I told Diane as we were leaving her Boot & Saddle show last month that it’s likely the last time she’ll play there. The next time she’s in Philly (XPoNential Festival aside), she’ll be headlining the World Cafe Live’s downstairs room, which holds 300 to 600 (depending on whether tables are present; let’s hope for tables, as us old folks can only go so long on our feet), and instead of 100 fans in the room, it’ll be sold out. (Of course, I predicted that after we learned from Dillon Warnek that they were slated to appear on NPR’s World Cafe radio show two days later.) I hope I’m right.

Anyway, one of the thoughts that crossed my mind this morning: Songs that Courtney could and should cover – and not just any songs. Timeless songs, like hers.

And with that, here’s today’s Top 5: Timeless Songs.

1) Iris DeMent – “Livin’ in the Wasteland of the Free.” This is one of Iris’ most passionate and political songs, and even now – 20-plus years later – it resonates because, truth be told, not much has changed in the intervening years. And twang accent aside, it’s a perfect fit for Courtney. 

2) Merle Haggard – “If We Make It Through December.” One of the greatest songs about hard times ever written or performed.

3) Kris Kristofferson – “Help Me Make It Through the Night.” Another stone-cold classic, though one that’s been covered many, many times by many artists through the years.

4) Steve Earle – “Someday.” Another gem about working-class realities, and dreams of escape. (From Steve’s essential Guitar Town album.) Courtney would kill it.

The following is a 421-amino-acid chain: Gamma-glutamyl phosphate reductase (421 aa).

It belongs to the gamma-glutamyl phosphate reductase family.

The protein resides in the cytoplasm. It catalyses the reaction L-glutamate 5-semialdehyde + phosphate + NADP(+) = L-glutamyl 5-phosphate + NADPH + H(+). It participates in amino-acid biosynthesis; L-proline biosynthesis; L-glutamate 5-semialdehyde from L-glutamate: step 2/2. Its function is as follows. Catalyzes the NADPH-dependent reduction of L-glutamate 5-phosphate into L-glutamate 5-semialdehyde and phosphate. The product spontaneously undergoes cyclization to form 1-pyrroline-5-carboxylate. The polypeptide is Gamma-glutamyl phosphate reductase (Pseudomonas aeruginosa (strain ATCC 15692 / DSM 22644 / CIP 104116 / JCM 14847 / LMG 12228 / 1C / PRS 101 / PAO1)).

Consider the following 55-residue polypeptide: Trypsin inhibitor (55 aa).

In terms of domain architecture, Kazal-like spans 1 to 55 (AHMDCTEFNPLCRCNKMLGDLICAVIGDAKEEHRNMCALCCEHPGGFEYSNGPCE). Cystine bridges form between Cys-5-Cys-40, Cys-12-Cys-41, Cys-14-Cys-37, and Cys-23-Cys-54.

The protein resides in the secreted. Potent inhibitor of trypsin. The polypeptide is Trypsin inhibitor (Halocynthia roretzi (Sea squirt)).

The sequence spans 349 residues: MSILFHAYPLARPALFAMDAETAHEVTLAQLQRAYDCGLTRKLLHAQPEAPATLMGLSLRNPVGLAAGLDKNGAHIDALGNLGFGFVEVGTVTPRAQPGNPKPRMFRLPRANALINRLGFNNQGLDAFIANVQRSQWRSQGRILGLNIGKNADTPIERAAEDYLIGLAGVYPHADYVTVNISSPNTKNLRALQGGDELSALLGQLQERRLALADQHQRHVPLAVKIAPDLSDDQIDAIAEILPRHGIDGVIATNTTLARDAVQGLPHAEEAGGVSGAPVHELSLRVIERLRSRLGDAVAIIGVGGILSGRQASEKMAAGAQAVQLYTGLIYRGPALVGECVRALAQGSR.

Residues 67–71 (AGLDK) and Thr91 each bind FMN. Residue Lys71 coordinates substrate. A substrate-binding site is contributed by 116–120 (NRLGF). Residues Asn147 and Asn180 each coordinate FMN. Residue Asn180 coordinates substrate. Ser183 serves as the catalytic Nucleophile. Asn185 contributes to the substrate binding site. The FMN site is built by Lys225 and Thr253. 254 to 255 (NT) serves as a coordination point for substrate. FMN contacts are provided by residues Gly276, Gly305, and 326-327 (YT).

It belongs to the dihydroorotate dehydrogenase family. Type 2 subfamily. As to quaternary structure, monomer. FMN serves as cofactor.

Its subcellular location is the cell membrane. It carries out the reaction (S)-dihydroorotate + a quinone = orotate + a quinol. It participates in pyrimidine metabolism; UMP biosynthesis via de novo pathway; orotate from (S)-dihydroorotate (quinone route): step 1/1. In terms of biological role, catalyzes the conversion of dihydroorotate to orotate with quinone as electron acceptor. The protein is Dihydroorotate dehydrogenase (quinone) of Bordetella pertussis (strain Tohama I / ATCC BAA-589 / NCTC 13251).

5) June Carter – “Juke Box Blues.” Long before she became Mrs. Cash, June was Nashville royalty – for good reason, of course. That said, she was often cast into comedy numbers due to the fact that she often shared the stage with sister Anita, whose voice is beauty set to song. “Juke Box Blues” was the B side to “No Swallerin’ Place,” a 1953 single. Unlike the A side, which is a joke set to a melody, the song is comedic primarily due to June’s delivery; the lyrics themselves are a testament to the power of music. (It was written by June’s mother Maybelle and sister Helen, for what that’s worth.) It’s long overdue for a revival – plus, Dillon could have a field day on guitar.)  

And one bonus…

6) Nanci Griffith – “If Wishes Were Changes.” What can be said about this gem? In short, to use one of my many overused words, it’s wondrous.

Today’s Top 5: Flip the Switch

I’ve never been good about multitasking musical passions. I’m either all-in, or searching for the next album to be all-in with. For example, from the moment NPR began streaming Courtney Marie Andrews’ May Your Kindness Remainalbum to now, some two weeks and change later, I’ve listened pretty much only to it. And why wouldn’t I? The 10 songs hit the trifecta, connecting with the heart, soul and intellect.